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#10
phillpower2

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Create a bootable USB stick ready for the installation, delete the present C: partition and then install the new version of Windows 7 to the newly formatted C: drive/partition, all the Windows 7 information that you need here and the GParted directions you should be able to print off.

 

Tech topics are not closed without good reason, you are receiving assistance with obtaining a legal version of Windows 7 through an approved source and that is the correct thing to do, if you were not doing so the topic would have been closed.

 

Post back when Windows Home Premium is installed and fully updated or if you have any questions regarding the new installation.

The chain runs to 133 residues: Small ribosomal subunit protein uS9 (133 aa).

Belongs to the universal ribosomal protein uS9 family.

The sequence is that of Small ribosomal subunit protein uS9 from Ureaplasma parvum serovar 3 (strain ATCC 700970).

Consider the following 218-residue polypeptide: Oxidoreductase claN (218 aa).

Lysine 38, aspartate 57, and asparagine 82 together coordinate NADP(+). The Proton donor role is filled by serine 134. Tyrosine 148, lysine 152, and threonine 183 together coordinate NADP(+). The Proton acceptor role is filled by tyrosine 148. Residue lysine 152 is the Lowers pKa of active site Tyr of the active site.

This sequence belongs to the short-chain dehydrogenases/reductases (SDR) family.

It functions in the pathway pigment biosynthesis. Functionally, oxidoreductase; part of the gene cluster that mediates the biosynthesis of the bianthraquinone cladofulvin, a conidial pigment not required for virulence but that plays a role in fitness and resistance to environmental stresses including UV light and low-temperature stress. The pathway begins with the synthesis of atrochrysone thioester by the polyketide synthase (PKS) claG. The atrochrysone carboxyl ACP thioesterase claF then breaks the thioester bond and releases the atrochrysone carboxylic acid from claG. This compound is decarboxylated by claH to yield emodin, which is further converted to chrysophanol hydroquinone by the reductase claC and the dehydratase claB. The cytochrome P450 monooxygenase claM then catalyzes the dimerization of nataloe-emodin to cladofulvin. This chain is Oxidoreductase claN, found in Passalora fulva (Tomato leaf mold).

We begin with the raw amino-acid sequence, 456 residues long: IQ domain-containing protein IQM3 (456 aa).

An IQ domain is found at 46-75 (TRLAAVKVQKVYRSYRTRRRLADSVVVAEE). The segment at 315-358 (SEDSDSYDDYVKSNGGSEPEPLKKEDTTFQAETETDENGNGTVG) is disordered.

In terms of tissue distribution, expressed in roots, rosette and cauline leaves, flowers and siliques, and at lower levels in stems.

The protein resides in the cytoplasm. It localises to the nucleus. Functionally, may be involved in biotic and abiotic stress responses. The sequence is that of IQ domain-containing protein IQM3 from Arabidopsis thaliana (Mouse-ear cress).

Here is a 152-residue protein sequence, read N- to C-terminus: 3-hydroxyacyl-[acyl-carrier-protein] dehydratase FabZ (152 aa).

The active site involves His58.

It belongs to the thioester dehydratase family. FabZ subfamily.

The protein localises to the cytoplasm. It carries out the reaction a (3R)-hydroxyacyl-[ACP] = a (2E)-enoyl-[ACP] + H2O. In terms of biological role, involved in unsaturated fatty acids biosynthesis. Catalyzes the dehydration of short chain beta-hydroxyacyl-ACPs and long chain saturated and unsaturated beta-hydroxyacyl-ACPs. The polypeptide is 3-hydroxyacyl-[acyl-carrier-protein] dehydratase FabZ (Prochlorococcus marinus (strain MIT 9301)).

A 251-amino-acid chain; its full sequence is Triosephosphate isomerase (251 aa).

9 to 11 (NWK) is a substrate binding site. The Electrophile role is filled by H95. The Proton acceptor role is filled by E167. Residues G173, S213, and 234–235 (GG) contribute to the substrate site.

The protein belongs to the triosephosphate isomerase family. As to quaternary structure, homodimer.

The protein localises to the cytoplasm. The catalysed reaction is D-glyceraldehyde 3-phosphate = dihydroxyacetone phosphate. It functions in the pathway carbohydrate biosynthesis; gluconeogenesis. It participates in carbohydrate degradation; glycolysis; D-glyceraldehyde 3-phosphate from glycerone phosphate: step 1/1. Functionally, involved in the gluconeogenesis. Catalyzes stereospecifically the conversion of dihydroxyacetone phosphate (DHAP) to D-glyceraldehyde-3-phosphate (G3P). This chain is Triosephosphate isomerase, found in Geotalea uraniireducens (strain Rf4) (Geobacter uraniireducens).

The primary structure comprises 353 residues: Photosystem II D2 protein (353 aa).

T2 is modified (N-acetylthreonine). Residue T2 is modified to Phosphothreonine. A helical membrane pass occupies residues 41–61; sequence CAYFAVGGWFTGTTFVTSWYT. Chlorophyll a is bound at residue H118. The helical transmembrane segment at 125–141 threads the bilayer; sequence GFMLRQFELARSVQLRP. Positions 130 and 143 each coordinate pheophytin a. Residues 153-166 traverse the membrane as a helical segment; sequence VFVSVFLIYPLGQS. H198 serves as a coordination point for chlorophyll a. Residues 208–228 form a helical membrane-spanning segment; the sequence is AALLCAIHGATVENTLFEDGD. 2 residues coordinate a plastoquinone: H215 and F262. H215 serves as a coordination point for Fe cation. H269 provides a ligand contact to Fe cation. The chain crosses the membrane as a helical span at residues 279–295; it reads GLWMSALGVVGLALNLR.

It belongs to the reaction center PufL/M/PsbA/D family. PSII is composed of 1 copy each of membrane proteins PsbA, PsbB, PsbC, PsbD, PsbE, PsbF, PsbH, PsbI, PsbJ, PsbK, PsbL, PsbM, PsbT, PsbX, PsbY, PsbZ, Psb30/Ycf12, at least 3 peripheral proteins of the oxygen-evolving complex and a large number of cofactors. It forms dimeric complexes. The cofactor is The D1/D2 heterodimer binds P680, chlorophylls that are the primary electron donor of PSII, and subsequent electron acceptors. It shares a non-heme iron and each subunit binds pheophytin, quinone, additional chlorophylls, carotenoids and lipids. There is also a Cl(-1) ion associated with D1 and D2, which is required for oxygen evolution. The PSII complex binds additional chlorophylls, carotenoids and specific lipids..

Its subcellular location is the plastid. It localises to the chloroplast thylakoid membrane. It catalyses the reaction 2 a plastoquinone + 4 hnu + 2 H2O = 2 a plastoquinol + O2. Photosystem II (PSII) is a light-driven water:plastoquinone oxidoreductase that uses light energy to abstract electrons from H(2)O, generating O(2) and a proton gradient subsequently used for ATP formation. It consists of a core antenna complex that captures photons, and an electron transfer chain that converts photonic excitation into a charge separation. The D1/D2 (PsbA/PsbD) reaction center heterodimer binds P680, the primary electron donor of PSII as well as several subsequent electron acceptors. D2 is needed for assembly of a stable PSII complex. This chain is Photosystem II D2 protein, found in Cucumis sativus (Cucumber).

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#11
Krissty

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Thank you! This might take some time for resolving on my part, though (kids and unexpected fevers...). I'll report back when I have some progress going here.


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#12
phillpower2

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Not a problem, the little ones must come first  :thumbsup:

 

You are most welcome btw  :)